Pillbox

Far from sibling rivalry

Web Update

It’s a cold Wednesday night and I’m standing in an old church. I’m staring at a childishly cute girl while screaming fans cheer her on and grungy punk music blares through the speakers. Nope, I wasn’t doing whatever deranged activity you think I was doing: I was seeing The Fiery Furnaces at Mr. Small’s Theatre.

Since Pittsburgh has been deprived of any promising indie rock groups this school year — The Strokes, New Pornographers, Arctic Monkeys, and Belle and Sebastian have all skipped us over — I was surprised to see a non-local indie rock group stop by the city. For those who aren’t hip to The Fiery Furnaces, take notes: Made up of the dynamic brother-sister duo of Matthew and Eleanor Friedenberger, The Fiery Furnaces are post-punk indie rockers with a unique sense of compositional sophistication — and quirkiness — that I dare say is often lacking in the genre.

On their records, the Friedenbergers do almost all of the playing and composing, with occasional overdubbing from guest musicians. Unlike The Strokes and other indie groups, The Fiery Furnaces stay far away from simple song structures, standard time signatures, and basic harmonies: A normal song might be eight minutes, weaving into a section in 5/4 as easily as it drifts off to a section in 7/8. But don’t think the Fiery Furnaces are pretentious prog-rockers with a “the more complex, the better” attitude.

In fact, on top of the complex musical layers often come playful lyrics that, while enjoyable, have left me scratching my afro-covered head. In some ways, The Fiery Furnaces have the oddball sophistication that was once the drive behind Vermont jamband Phish’s music — orchestral arrangements with rock instruments... and yeah, weird-as-hell lyrics. In “My Dog Was Lost But Now He’s Found,” found on the band’s third full-length record, Blueberry Boat, Eleanor sings over the crazy combination of blues-shuffle piano and grunge guitars, “I went down to the market where tied up you used to bark at/ Went where you got adopted felt so bad I nearly dropped dead/ My dog was lost but now he’s found/ My dog was lost but now he’s found.” Strange, yes, but seemingly fitting over the deranged amalgam of musical influences and instrumentation supporting her vocals.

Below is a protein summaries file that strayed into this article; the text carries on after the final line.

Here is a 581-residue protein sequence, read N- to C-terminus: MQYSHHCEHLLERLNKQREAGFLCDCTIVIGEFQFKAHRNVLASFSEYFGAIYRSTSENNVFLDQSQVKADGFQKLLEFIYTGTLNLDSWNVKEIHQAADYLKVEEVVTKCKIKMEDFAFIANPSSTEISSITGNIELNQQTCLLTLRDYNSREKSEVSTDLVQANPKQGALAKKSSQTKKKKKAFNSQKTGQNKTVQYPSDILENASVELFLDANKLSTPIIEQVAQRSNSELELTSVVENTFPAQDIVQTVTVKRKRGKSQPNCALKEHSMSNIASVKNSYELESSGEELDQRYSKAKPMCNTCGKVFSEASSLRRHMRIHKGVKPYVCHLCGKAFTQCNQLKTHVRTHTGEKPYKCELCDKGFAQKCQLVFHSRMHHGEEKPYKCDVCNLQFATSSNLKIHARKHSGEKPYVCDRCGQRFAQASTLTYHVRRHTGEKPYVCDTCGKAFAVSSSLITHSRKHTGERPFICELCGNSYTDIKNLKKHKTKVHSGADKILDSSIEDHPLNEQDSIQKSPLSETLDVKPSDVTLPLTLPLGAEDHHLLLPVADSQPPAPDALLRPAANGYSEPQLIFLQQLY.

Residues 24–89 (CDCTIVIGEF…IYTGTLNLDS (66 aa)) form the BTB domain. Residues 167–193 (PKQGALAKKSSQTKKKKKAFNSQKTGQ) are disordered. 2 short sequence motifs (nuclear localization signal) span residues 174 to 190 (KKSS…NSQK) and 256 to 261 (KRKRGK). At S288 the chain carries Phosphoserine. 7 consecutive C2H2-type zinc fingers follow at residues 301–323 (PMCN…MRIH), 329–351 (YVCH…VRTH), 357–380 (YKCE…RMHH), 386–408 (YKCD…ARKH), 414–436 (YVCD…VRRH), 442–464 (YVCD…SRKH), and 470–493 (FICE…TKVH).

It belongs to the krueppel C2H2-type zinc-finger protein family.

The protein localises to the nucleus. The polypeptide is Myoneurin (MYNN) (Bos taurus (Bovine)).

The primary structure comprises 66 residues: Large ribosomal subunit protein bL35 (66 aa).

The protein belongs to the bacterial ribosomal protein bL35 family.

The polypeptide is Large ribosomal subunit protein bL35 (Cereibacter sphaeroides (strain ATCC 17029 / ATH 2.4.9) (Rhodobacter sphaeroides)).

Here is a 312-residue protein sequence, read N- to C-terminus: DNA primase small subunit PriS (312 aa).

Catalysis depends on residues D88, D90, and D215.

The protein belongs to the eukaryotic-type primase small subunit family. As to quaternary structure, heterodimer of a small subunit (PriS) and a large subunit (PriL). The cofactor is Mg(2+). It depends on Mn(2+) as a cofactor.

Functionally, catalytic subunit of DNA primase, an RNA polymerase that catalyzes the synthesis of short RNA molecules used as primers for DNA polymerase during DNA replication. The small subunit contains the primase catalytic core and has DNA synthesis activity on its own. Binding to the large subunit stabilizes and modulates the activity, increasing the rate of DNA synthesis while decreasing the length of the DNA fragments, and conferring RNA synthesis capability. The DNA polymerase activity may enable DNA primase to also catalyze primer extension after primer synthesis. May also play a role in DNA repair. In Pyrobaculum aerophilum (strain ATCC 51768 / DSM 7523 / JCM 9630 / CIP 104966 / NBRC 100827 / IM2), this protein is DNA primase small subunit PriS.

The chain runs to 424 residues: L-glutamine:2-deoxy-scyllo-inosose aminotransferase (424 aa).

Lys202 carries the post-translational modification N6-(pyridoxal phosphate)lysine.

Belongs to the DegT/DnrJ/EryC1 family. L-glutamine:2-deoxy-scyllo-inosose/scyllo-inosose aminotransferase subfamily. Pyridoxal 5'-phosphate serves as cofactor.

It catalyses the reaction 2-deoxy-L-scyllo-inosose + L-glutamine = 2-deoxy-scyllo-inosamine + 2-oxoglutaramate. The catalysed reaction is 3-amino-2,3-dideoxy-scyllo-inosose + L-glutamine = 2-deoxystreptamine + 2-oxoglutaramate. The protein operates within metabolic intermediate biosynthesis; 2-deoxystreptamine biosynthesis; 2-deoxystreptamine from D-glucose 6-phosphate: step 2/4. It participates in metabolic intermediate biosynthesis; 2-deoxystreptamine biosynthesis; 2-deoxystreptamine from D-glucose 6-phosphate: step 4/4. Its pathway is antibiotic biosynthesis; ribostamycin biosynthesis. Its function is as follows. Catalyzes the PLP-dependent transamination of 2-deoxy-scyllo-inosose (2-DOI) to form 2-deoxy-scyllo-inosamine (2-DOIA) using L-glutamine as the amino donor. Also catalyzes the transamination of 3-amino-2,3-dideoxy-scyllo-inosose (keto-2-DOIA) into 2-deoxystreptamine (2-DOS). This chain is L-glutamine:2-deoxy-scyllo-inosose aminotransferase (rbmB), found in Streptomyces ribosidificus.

Although The Fiery Furnaces have a new record (Bitter Tea) soon to be released, they focused more on older material at Wednesday night’s performance. Standing on opposites sides of the stage, separated by bassist Jason Lowenstein and drummer Bob D’Amico (because hey, the siblings can’t do everything on stage), Eleanor did most of the singing while Matthew did most of the guitar shredding. Wondering if the separation had anything to do with the brother-sister conflicts that used to plague the two during childhood (but hey, who didn’t pull their sibling’s hair out?), I asked Matthew Friedenberger after the show if he and his sister still fight. “No, we get along fine,” he said with a smile. “Being separated just allows the rhythm section to interact more effectively.” As the bass and drums happily plucked and smashed away, Eleanor playfully twitched and kicked as she belted over the dry, treble-heavy blues riffs her brother screeched out of his guitar.

In the opening number, “Chris Michaels,” the group tore through any and every musical genre, from crunchy Metallica-esque guitar riffs to Beatles-influenced refrains to a quirky section in 7/8 to the melancholic sweetness of Wilco’s Yankee Hotel Foxtrot. Equally as impressive as the complexity of the compositions was the ease with which the group could perform them. Many rock groups rely on the recording studio to cover up for mistakes, lack of group chemistry, etc. Not The Fiery Furnaces: Without a single look up (D’Amico would frequently pound away eyes-closed), the group could nail transitions with near-perfect accuracy.

The Friedenberger siblings, who grew up in Oak Park, Ill., have been heavily influenced by their grandmother, a musician and musical director of the local church choir. On “Quay Cur,” the presence of Grandma is ever-apparent, as the group hammers through gospel-charged vocal melodies and daunting keyboard lines, while the passion and blues/rock element clearly comes from Matthew Friedenberger’s love for The Who.

The band treated the crowd to a new tune for the encore, entitled “Benton Harbor Blues.” As Matthew Friedenberger opened up the tune with just guitar, his sister whined with a smile, “Can’t we all just start it together?” Unlike on the CD, where the song briefly dips into static dissonance, the tune was upbeat and ready for radio. Eleanor gleefully chomped simple rhythms on her guitar while her brother strummed away on the support of his sister... but hey, after a night of ass-kicking rock tunes, Blueberry Boats, and whirlwind compositions, a feel-good pop tune can be a nice change of pace, right?